Sunday Nibble #87: Brace yourselves — it’s Doomsday

Doomsday is nigh! No, really, it is, and it happens again on December 12. Find out how and why.

That’s right. Today, November 7th is Doomsday! But don’t worry. That has nothing to do with the end of the world. It’s just the odd terminology that refers to an algorithm by which you can quickly calculate in your head what day of the week any given date fell on or will fall on.

It was devised in 1973 by John Conway and, if you’re a big enough computer nerd, you’ll recognize that name immediately. He created the famous Game of Life, which used very few rules to govern the behavior of random pixels in order to generate complex systems that would either keep evolving forever, lock in to some stable and repeated pattern, or die out either by moving off of the screen completely, completely dying out, or freezing up.

You can play it online right now, if you’d like.

Regarding the Doomsday Algorithm, though, it’s based on the idea that the Gregorian Calendar cycle repeats every 400 years. The Doomsday part itself refers to particular days during each year that will always fall on the same day of the week during the year.

In order to tell someone what day of the week a random date falls on, you just have to figure out what the Doomsday Weekday is for the particular year, then the Doomsday for the particular month, then count to the chosen date from there.

It sounds like a lot of math, but it isn’t, because of the cyclic nature of the calendar, plus you can also reduce everything to a number to make for easier math, starting with numbering the days of the week from 0 to 6, starting with Sunday, which gives us 7 total days.

Each century will have one of four days of the week as its anchor, and each year within that century will offset the century date based on the algorithm as well. The four dates in order are Friday, Wednesday, Tuesday, Sunday, in case you’re wondering. In our current cycle, these apply to the 1800s, 1900s, 2000s, and 2100s.

This will give you the number that corresponds to the Doomsday for a particular year. In the case of 2021, that number is zero, so the day is Sunday. I’m now going to walk it backwards to make it a little clearer what happens.

There are a handful of dates to remember within the year that will give you a point from which to count to a chosen date, but most of them are easy to remember. For even months except February, the Doomsday is just the same as the month number: April 4, June 6, August 8, October 10, and December 12.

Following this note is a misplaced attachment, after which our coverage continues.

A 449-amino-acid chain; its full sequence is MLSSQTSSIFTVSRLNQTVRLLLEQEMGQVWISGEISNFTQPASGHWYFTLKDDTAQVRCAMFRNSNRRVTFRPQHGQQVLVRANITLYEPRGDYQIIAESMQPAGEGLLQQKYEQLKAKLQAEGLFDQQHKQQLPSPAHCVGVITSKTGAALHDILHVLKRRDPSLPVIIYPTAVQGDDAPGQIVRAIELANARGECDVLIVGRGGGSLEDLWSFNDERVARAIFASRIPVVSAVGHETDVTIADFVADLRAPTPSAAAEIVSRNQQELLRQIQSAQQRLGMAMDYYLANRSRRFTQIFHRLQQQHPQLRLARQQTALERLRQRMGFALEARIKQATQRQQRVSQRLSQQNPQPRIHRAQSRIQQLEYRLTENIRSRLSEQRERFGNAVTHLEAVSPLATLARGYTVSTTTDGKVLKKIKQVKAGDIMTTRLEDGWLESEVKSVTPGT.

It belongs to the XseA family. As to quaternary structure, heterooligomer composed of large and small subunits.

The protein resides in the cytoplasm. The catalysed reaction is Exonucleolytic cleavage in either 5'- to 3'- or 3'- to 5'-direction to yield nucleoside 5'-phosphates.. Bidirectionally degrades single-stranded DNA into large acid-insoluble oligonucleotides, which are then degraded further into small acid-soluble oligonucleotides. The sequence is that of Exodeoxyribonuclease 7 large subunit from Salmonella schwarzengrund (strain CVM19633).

The remaining months come in pairs: May and September, and July and November. It works out that these dates are May 9, September 5, July 11, and November 7. If we put them into numerical form, they become 5/9, 9/5, 7/11, 11/7 — and it doesn’t matter which order you write your dates in, since they’re mirror pairs. The phrase to remember is, “I work 9 to 5 at the 7-Eleven.”

So all of these dates in 2021 fall on Sunday: April 4, May 9, June 6, July 11, August 8, September 5, October 10, November 7, and December 12.

January and March are a little tricker, but not much. The last day of January, the 31st will always be Doomsday or, if you’d like easier math, just remember January 3, February 14, and March 14. Except (because there’s always an exception) in Leap Years, move January and February ahead one day, to the 4th and 15th.

Confusing? It really won’t be once you play around with it a bit in your head. Bonus points: the 4th of July and Halloween are also always on Doomsday, as we’ve just seen with Halloween 2021 being on Sunday. Christmas and the following New Year’s day will always be the day before Doomsday, since boxing day, December 26, is exactly two weeks after December 12.

Again, this whole thing can sound complicated until you take the time to work through it, and you can find simple explanations online as well. It can be a great party trick if you learn the whole thing so you can do any given date, but even if you only memorize the Doomsday for the current year, it can be useful for figuring out what date someone is proposing a meeting for or for when someone in a meeting asks, “What day of the week is Labor Day this year?” and can answer pretty quickly without pulling out your phone.

For a fun video explanation, we have Numberphile and the always delightful Professor James Grime to thank for this:

Image source: The Four Horsemen of the Apocalypse, Christoph Murer, National Gallery of Art, (CC0), via Wikimedia Commons

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